...I will be sitting across from the man that might be my future Principal. The lunch meeting is today. I've got a new hairdo and a casual-but killer-outfit picked out. I suppose we'll order our food and he'll begin the discussion. I have no idea what is in store for me. All I hope for is a positive conversation and an affirmative YES by the time I get back into my car and head off to Trader Joe's.
The waiting is what blows.
In other news: I had a very memorable Planned Parenthood experience on Saturday. Because I am just a lowly substitute working what amounts to part-time, I have no health insurance. And because I'm on my last pack 'o pills, I decided to hit PP. Yes I want babies, but I just don't want them right now.
My appointment was for 10 am, and I arrived downtown with little interference from the St. Patrick's Day parade. I parked and headed off towards the clinic which was about six blocks away. A few blocks from my destination, a woman approached me with business card of some sort, offering low-cost health insurance. I politely said no thank you and she asked if I was going to the clinic. I said yes. She said it was just down a few more blocks, and then as I turned away, she said you know it's a life. I turned back around and said that's not why I'm going.
As I got closer to the clinic I noticed a large group of people. I guess I just assumed they were there for the parade, but as I came upon the entrance I could begin to see the large posters, man-sized posters, of graphic partial-birth abortions. The group had signs of all kinds and megaphones. They were pro-life protesters. I was a little surprised, but mostly fascinated. I have seen pro-lifers protest before, but never so many in one spot. In my world this gathering only happened in the movies.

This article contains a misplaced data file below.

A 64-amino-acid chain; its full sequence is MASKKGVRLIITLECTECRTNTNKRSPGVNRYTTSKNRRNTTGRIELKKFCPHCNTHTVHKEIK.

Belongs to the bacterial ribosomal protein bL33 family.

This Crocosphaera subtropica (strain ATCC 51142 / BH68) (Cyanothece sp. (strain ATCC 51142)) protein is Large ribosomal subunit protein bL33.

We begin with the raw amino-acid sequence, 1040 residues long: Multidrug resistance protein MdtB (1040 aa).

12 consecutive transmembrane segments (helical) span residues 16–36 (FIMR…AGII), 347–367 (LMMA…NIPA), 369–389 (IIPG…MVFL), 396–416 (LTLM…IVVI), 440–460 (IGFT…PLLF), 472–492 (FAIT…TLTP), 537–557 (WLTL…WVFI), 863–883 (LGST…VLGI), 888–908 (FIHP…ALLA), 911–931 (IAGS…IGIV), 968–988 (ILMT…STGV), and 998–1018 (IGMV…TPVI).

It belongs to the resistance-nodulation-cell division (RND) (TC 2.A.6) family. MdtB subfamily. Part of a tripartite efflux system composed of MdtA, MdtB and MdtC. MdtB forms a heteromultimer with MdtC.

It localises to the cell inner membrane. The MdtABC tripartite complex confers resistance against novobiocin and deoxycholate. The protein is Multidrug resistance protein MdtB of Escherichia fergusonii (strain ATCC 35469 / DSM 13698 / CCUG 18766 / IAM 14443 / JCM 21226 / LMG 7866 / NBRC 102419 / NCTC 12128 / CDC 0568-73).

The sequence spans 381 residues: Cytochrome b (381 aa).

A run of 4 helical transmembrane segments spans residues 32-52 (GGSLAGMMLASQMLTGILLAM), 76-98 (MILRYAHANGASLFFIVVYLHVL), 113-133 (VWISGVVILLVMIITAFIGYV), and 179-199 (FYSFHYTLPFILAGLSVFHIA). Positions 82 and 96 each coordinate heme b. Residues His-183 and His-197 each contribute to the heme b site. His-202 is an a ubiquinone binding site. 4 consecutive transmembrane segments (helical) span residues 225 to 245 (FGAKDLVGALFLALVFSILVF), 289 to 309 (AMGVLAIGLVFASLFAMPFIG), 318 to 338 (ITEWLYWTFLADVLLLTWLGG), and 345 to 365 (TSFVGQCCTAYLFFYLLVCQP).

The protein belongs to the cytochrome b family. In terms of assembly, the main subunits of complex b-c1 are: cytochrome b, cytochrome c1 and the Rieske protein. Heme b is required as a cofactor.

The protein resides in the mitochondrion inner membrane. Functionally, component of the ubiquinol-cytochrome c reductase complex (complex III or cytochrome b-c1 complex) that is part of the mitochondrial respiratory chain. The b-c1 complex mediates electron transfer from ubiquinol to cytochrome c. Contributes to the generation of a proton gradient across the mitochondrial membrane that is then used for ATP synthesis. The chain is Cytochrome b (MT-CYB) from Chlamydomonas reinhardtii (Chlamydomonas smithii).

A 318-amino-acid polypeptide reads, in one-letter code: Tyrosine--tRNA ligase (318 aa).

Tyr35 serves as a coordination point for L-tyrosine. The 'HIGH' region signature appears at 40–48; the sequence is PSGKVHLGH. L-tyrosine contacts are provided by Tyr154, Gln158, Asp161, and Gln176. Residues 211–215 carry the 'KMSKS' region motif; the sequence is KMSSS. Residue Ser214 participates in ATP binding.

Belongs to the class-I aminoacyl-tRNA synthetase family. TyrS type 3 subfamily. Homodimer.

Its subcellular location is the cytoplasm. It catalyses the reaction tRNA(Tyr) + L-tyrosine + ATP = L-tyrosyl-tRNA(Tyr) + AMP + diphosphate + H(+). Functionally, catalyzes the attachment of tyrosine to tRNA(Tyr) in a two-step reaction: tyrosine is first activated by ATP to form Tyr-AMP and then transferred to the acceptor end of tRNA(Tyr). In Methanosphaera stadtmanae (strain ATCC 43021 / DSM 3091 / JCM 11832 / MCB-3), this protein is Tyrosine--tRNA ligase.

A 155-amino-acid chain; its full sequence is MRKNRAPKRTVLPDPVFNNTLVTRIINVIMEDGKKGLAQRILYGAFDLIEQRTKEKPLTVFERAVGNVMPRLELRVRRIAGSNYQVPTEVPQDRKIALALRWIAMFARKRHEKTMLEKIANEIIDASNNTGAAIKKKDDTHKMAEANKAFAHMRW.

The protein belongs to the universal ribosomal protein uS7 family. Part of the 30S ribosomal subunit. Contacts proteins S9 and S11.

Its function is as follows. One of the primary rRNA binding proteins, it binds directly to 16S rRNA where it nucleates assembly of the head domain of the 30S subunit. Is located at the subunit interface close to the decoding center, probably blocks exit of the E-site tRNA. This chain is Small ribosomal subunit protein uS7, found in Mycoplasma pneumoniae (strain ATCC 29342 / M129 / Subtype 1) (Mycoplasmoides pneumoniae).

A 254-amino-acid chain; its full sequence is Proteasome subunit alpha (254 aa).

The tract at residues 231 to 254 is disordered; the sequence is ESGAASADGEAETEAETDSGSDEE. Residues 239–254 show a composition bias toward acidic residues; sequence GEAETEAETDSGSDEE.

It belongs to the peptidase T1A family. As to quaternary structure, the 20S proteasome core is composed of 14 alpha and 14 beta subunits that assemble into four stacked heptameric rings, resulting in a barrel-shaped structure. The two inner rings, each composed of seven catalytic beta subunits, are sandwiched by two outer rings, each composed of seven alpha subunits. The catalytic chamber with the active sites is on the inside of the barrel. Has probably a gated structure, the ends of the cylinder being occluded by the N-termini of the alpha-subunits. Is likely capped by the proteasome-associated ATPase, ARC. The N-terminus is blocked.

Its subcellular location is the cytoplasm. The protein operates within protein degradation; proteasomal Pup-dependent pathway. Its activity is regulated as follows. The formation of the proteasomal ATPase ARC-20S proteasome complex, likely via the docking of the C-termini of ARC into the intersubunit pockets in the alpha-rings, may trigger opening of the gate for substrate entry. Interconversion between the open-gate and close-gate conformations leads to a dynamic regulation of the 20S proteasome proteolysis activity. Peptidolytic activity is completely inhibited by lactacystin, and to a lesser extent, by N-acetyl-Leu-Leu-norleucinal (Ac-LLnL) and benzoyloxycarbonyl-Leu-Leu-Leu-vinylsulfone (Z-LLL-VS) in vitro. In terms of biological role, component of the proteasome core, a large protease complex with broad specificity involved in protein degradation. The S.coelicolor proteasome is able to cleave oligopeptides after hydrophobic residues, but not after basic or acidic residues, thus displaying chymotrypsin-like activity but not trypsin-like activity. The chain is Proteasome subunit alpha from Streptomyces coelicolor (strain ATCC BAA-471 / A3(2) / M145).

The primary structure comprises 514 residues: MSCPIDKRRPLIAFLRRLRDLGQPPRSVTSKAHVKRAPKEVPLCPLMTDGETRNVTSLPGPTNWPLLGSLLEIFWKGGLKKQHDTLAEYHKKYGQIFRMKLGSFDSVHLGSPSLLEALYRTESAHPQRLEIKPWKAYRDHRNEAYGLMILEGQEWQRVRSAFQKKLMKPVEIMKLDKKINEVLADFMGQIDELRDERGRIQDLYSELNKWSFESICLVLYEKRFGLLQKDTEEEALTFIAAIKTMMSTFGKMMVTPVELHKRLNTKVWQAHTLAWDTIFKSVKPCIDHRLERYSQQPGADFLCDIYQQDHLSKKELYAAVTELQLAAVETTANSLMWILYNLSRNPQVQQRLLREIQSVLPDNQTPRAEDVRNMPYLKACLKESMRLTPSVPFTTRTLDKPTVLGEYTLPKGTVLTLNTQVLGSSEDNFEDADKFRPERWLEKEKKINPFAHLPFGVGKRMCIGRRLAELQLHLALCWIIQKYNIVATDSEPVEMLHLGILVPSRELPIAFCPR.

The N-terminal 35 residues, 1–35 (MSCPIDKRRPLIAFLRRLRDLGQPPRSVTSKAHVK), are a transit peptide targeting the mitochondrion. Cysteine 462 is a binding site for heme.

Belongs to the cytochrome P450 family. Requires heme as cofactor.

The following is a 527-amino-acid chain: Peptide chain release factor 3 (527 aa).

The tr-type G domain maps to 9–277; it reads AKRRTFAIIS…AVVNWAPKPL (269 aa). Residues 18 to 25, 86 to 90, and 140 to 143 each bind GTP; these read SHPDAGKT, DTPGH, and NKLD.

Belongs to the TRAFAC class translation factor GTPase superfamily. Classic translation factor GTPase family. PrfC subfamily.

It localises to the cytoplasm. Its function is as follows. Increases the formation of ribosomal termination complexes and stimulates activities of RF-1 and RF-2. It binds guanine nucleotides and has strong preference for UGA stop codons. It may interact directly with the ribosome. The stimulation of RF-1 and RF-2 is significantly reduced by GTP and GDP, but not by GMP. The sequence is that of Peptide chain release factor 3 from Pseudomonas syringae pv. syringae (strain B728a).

Just a couple doors down, two woman approached me. They had yellow mesh singlets on that said PLANNED PARENTHOOD, and they asked me if I wanted to be escorted into the clinic. I said yes. Just as the three of us walked in, the group began praying the Hail Mary very loudly.
I wanted to turn around and yell at them: I'M NOT HERE FOR THAT! IN FACT YOU SHOULD BE APPLAUDING ME BECAUSE I'M TRYING TO PREVENT ANY CIRCUMSTANCE THAT WOULD FORCE ME TO MAKE THAT KIND OF A DECISION!!
After being buzzed in through three locked doors and having my ID checked against a list of names, I made it to the third floor and was greeted by a friendly staff who only cared about my health and well-being.
As I left the clinic (the protesters had dispersed by then), I thought of all those girls, frightened and carrying the weight of their decision on their faces, having to walk through that barrage of insensitivity. I get that we live in the Land of the Free and we all have the right to free speech, but somehow those protesters seemed mean. I wonder how many of those girls never made it through the door.